Just SLR status won’t sell state papers
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State government papers enjoy an almost co-equal rank with Central government papers. They both enjoy SLR status, which makes banks very keen to pick them up. Since the risk of default is practically nil, the spread on the state papers never exceeds
35 to 40 basis points from the ten year GOI paper. This time the cut-off on West Bengal is a full 75 points away from the benchmark GOI paper.
But other states too are getting close. In Tuesday's state government auctions, other than West Bengal, the cut-off price (the worst acceptable bid) was 8.9 and above for all states that sold ten year papers. Maharashtra had the best cut-off at 8.9 and Andhra Pradesh 8.91, but Bihar was at 8.97. Just ten days ago a similar Bihar paper was priced at 8.89, there has been a sharp fall in a very short time. The higher the spread the higher is the interest burden for a state government. As a fiscally better managed state Karnataka has moved away to raise papers with shorter duration which means a better price from the investors. But while its five year paper enjoyed a 8.68 cut-off at the last auction, things have worsened since. On Tuesday the market punished it with 8.77 per cent that too on a paper with a lower tenor of four years.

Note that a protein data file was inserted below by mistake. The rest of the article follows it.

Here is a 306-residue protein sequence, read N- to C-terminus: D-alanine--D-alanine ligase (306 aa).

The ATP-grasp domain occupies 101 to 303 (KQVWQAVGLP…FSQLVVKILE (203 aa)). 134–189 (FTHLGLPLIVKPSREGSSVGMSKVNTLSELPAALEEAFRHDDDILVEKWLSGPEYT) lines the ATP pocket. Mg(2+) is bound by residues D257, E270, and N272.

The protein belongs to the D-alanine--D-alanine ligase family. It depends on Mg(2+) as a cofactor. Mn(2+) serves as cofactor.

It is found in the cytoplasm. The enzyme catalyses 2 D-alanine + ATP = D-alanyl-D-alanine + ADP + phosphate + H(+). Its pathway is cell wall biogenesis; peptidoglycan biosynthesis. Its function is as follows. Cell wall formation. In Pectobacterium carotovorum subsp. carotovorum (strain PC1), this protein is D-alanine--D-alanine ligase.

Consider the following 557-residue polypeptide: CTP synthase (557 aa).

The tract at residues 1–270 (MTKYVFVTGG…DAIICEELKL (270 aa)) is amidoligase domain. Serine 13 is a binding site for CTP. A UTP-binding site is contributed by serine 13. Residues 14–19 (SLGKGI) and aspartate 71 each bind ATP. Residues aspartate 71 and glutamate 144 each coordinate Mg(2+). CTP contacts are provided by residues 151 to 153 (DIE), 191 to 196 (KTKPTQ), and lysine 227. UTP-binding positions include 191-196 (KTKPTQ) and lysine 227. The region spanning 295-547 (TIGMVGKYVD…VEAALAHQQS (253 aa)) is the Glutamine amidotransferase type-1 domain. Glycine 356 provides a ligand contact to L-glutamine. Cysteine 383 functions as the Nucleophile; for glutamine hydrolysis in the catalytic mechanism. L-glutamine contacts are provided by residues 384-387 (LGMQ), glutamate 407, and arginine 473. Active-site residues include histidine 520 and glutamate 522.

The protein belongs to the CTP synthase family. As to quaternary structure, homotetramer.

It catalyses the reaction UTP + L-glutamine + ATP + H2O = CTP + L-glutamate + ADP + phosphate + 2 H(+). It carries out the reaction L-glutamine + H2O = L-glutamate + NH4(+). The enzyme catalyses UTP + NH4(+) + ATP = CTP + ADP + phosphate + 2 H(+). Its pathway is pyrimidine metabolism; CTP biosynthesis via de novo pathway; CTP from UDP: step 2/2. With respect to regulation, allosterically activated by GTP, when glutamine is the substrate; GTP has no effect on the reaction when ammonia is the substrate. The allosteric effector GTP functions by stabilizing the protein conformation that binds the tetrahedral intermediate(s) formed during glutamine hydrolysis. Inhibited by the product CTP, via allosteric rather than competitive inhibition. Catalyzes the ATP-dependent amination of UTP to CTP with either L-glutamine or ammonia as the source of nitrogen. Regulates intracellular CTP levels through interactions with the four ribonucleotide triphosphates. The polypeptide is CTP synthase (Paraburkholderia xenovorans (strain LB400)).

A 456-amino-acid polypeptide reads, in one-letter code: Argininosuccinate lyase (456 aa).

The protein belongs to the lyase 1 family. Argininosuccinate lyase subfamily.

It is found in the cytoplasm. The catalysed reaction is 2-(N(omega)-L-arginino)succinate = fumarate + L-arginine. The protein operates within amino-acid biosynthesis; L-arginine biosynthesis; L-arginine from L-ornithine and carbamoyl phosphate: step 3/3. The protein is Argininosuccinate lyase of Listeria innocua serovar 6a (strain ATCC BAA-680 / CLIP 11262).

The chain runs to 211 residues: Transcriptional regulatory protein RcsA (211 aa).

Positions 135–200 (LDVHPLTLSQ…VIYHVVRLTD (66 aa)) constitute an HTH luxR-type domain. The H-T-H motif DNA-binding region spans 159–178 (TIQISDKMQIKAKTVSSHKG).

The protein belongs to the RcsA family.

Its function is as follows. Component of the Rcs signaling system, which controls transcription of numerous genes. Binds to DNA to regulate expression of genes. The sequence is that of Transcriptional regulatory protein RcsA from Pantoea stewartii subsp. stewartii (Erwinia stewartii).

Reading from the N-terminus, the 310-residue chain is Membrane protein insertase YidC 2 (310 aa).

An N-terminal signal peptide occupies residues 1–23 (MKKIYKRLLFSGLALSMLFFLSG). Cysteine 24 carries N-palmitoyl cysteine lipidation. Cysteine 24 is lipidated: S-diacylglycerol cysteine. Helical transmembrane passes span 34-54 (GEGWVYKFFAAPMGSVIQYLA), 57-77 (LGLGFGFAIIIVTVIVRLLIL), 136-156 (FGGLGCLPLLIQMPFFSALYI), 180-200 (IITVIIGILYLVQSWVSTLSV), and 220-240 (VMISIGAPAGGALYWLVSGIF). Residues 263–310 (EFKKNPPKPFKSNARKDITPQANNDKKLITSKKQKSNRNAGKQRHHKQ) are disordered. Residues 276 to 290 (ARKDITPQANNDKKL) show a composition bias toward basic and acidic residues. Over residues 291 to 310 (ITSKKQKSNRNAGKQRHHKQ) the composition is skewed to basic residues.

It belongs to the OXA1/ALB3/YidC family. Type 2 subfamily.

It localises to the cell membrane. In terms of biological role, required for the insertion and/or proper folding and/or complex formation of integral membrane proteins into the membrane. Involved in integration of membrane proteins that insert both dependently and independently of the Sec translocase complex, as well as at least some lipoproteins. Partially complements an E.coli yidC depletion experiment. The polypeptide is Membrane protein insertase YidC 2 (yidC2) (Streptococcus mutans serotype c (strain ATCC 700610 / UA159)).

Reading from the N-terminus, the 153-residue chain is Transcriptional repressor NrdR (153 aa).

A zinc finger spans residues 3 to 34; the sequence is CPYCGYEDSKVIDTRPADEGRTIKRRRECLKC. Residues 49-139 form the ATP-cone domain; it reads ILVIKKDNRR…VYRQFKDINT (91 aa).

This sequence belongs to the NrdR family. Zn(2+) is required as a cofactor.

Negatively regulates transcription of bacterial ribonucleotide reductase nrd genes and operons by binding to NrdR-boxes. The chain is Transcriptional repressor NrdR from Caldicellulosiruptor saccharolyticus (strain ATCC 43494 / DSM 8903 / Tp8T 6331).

Despite the interest among the banks and insurance companies to chase these papers the divergence in spread is now beginning to stand out. These are somewhat like the Euro bonds.
The parentage is deciding the pricing of the paper though all are sovereign and are traded in the same currency. Just compare the pricing difference between a German Euro bond and a Greek one, to figure out how it goes. As more Indian states enter the bond markets, how efficiently they manage their state finances will determine the cost of raising funds instead of crutches like an SLR tag.
Subhomoy is a Deputy Editor based in New Delhi.
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